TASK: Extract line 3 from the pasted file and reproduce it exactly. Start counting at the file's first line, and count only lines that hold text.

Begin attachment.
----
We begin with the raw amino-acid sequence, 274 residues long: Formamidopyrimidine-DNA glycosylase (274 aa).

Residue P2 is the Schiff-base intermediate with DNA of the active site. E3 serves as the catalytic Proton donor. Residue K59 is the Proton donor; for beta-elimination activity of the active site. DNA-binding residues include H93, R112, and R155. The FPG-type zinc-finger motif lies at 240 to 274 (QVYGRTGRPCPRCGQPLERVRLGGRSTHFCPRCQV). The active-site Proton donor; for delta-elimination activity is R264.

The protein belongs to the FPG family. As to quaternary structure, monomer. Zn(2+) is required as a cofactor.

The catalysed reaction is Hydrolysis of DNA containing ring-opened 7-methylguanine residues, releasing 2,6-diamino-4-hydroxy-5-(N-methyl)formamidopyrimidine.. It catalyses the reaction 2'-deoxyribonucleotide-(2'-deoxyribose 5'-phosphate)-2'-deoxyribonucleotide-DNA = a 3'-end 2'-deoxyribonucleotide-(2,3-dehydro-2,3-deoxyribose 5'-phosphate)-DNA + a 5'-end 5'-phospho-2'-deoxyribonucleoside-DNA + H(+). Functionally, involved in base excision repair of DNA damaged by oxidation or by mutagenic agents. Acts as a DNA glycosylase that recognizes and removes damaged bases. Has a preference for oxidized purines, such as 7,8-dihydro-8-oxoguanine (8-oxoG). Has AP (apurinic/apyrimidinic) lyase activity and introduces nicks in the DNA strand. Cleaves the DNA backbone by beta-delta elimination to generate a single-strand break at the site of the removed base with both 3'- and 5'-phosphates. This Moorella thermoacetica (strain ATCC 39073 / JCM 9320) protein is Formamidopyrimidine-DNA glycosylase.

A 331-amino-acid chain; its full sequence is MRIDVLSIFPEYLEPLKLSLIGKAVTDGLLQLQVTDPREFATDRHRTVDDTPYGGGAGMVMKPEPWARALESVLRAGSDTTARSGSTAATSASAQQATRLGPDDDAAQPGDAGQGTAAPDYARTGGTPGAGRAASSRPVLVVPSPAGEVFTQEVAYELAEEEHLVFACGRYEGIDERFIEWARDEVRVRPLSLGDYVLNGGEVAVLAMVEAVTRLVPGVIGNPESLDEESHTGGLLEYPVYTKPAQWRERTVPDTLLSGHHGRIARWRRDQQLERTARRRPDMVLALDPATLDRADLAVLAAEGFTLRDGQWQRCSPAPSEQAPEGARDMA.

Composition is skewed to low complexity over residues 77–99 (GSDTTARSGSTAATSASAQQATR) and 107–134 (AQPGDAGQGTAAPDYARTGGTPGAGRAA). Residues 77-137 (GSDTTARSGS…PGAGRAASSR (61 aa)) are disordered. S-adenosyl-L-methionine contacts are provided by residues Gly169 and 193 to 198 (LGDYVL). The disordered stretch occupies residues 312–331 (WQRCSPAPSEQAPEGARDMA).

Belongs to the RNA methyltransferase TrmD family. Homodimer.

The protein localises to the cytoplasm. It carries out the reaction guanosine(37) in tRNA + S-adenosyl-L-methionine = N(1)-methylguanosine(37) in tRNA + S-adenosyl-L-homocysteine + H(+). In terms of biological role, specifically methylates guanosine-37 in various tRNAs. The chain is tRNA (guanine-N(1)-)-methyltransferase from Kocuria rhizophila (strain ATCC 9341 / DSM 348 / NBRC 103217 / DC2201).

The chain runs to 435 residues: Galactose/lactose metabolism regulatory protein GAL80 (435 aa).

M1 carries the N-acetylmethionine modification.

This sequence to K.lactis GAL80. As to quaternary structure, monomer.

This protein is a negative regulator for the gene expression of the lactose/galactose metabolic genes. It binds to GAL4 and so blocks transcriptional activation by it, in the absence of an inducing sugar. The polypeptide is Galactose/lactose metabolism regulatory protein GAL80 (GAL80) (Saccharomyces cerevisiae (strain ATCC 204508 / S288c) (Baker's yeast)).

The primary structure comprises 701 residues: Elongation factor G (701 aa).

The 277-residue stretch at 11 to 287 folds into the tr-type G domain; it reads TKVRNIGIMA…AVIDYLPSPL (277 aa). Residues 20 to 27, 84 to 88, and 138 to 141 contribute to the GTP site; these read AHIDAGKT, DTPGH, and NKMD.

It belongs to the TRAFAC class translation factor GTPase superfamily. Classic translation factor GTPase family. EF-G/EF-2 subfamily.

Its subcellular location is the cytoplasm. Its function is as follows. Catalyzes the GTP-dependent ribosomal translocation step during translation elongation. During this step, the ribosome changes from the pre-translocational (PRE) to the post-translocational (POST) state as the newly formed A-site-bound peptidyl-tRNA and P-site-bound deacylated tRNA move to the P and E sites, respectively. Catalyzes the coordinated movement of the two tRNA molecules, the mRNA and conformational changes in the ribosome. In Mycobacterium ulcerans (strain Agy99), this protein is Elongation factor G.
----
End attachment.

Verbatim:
The protein belongs to the FPG family. As to quaternary structure, monomer. Zn(2+) is required as a cofactor.